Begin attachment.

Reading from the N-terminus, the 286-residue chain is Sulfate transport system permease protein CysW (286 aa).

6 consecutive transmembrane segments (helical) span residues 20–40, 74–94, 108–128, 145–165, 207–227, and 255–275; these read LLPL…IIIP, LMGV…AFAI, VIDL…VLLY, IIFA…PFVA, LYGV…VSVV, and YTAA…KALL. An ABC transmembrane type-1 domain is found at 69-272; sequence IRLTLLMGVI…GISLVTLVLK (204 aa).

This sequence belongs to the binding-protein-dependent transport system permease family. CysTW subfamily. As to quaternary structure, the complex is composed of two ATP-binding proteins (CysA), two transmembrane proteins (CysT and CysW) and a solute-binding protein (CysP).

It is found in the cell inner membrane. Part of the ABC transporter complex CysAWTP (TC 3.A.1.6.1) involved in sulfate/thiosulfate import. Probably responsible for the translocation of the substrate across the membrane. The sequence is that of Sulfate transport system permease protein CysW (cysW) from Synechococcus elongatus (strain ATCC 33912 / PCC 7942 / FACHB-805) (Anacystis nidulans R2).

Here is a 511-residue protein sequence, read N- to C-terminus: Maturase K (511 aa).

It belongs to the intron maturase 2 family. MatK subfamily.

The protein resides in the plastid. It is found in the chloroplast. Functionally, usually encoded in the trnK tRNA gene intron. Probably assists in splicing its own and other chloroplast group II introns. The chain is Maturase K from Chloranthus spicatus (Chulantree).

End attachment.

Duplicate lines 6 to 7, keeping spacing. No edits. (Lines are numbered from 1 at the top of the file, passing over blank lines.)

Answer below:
It belongs to the intron maturase 2 family. MatK subfamily.

The protein resides in the plastid. It is found in the chloroplast. Functionally, usually encoded in the trnK tRNA gene intron. Probably assists in splicing its own and other chloroplast group II introns. The chain is Maturase K from Chloranthus spicatus (Chulantree).